Both President Bush (search) and Sen. John Kerry (search) were hitting battleground states in the Midwest and Northeast on Wednesday, with each one starting the day in dead-heat Iowa.

Nationwide, polls show the race continues to be close, with Bush enjoying a narrow lead. In the latest FOX News/Opinion Dynamics poll, Bush is ahead five points in a two-way race — up from three points earlier this month.

Bush said in Mason City, Iowa, on Wednesday that Kerry's views on national security are so misguided that the Democrat would be unable to defeat terrorism.

"The next commander in chief must lead us to victory in this war and you cannot win a war when you don't believe you're fighting one," Bush told hundreds of supporters in a northern Iowa farming community. "My opponent also misunderstands our battle against insurgents and terrorists in Iraq, calling Iraq 'a diversion from the War on Terror.'"

Bush criticized a recent comment by Kerry that the events of Sept. 11 hadn't changed him much and a comment by Kerry's top foreign policy adviser that the nation is not in a War on Terror in a literal sense.

The Kerry campaign is guilty of "a fundamental misunderstanding of the war we face and that is very dangerous thinking," the president said.

Bush said the case of terrorist Abu Musab al-Zarqawi (search), who is engaging in beheadings of Americans in Iraq and has pledged his allegiance to Usama bin Laden, "shows how wrong" Kerry's thinking is.

"If Zarqawi and his associates were not busy fighting American forces, does Sen. Kerry think he would be leading a productive and useful life?" asked Bush. "Of course not. And that is why Iraq is no diversion."

During his speech in Waterloo, Iowa, Wednesday, Kerry focused on Iraq.

"I will lead and I believe others will follow," the Massachusetts senator said. "The president says he's a leader. Well, Mr. President, look behind you. There's hardly anyone there. It's not leadership if we haven't built the strongest alliance possible and if America is going almost alone."

Kerry's speech comes on the heels of blistering statements from the president early this week in which the Republican incumbent said the senator stands for "protest and defeatism" in Iraq and that Kerry would lead the nation toward "a major defeat in the War on Terror."

Kerry said the statements show an administration running from its record.

"He wants to make it solely a contest on national security. Well, I welcome that debate," Kerry said. "I believe a president must be able to defend this country and fight for the middle class at the same time."

Kerry said U.S. leaders must stop treating other countries with "contempt," driving them away from a role in Iraqi security and reconstruction. He also repeated charges that the president's conduct made the U.S. weaker, not stronger, in the War on Terrorism.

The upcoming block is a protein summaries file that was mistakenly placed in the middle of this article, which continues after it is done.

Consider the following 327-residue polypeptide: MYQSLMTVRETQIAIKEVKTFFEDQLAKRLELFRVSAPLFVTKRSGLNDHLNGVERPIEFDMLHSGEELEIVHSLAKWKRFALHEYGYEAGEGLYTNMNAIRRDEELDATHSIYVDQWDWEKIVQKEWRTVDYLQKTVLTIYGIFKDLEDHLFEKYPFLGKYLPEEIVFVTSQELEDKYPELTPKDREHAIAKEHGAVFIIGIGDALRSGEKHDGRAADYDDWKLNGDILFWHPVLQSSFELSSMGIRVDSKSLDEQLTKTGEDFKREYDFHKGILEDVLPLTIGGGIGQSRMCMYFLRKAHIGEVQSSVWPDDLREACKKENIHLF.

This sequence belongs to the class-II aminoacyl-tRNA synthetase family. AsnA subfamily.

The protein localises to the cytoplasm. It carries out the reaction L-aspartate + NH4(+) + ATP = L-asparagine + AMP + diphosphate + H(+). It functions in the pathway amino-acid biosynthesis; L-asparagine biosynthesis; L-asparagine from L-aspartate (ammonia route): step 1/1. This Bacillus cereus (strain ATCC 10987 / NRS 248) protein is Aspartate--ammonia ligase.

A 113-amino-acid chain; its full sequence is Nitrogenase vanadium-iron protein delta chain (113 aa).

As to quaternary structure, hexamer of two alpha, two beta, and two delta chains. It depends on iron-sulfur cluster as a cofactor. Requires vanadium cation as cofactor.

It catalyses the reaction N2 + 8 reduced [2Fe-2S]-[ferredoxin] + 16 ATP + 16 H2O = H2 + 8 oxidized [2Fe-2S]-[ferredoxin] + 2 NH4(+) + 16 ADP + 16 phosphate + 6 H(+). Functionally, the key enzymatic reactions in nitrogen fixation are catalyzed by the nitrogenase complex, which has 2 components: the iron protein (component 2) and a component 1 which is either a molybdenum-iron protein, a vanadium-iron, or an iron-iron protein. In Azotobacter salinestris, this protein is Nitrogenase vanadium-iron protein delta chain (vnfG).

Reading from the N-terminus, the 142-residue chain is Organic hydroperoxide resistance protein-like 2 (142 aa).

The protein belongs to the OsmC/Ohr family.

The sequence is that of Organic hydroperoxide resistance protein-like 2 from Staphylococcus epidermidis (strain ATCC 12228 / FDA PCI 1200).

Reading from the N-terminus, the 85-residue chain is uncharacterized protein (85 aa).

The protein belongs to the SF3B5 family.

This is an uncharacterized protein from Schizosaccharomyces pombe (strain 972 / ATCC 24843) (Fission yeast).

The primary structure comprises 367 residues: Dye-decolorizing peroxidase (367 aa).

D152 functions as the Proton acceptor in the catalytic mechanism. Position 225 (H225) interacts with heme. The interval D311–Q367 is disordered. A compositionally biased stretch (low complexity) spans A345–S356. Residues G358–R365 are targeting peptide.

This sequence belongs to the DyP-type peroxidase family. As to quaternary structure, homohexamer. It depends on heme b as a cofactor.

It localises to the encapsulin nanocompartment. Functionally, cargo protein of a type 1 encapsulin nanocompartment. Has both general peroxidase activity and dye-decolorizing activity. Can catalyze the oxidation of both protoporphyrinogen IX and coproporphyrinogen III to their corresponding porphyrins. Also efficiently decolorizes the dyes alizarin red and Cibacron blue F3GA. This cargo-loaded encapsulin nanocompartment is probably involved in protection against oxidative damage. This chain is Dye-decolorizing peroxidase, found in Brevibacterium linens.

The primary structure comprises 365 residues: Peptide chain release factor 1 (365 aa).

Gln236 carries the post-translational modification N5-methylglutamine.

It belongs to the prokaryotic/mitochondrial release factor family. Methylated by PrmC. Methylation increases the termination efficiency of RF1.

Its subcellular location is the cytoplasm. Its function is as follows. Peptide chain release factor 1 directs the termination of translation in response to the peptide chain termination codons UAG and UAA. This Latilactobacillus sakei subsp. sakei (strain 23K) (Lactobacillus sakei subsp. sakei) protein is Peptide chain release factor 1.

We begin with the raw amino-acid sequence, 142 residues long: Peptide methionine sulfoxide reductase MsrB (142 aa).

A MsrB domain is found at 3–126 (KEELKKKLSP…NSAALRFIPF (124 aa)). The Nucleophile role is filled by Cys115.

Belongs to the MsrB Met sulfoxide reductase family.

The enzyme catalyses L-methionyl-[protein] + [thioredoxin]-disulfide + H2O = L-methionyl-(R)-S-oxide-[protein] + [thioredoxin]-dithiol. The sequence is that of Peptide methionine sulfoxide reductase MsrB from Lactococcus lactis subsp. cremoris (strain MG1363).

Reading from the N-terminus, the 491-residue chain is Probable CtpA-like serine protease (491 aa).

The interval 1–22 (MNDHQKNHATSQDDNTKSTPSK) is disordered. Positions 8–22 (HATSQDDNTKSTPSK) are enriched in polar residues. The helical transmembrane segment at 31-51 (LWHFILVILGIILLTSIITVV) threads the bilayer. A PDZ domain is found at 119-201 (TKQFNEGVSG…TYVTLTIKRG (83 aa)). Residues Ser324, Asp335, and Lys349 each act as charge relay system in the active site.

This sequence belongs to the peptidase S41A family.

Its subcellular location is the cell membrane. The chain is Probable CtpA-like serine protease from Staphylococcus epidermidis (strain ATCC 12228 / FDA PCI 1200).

"America is fighting and must win two wars. The war in Iraq, and the War on Terror," he said. "Iraq was a profound diversion from that war and the battle against our greatest enemy, Usama bin Laden and the Al Qaeda network. But now that we're fighting two wars, we must and we will prevail in both."

After Iowa, Kerry held a rally in Pittsburgh with supporters, including singer Jon Bon Jovi, actor Ted Danson and Hall of Fame football player Franco Harris, before retiring to Ohio for the night. Four years ago, Bush lost Pennsylvania and won Ohio; this year the race is tight in both states.

Kerry aide Mike McCurry said Kerry's call for new leadership in Iraq is one prong of their final arguments to sway undecided voters who see Bush on the wrong track.

"They are more and more convinced that President Bush does not deserve to be re-elected, and they are trying to get to the point where they can see and embrace John Kerry as the next president," he said.

White House spokesman Scott McClellan said of Kerry's speech: "Last week they said they were going to focus on domestic issues for the remainder of the campaign ... There is a very clear choice in how to lead in the War on Terror."

Kerry "has a pre-9/11 mindset" that exposes a "fundamental misunderstanding of the War on Terror," McClellan continued. "[Kerry's] is an approach based on responding to attacks. The president has a strategy to prevent attacks."

Over the last several days, the vaccine shortage was injected squarely into the presidential race, as Bush defends his administration and Kerry tries to hold him responsible for the loss of nearly 50 million doses of vaccine — half this season's expected supply.

Kerry, the Democratic presidential nominee, released a radio advertisement Tuesday stoking fears over the shortage as congressional Democrats blamed Bush for not addressing well-documented problems in the vaccine industry.

Bush responded in Florida, telling voters he knows they are worried. And administration health officials trumpeted news Tuesday that an additional 2.6 million doses of vaccine will soon be available.

"If you're an elderly man or woman, if you're a young child, if you're a pregnant woman, George Bush and the Republicans have this to say on health care: Don't get sick," says Kerry's ad, which followed a similar spot for TV that has yet to air.

Bush tried to reassure: "We have millions of vaccine doses on hand for the most vulnerable Americans, and millions more will be shipped in the coming weeks," he said in St. Petersburg, Fla., a state heavy with senior citizens vulnerable to the sometimes deadly virus.

Each candidate worked to integrate his message into the broader themes of his campaign. For Kerry, this is another example of Bush's incompetence: first the war in Iraq, now flu shots at home. For Bush, the blame goes to runaway verdicts. He argues that more manufacturers would be in the vaccine business if they didn't have to worry about lawsuits from people who have adverse reactions to inoculations.

The Associated Press contributed to this report.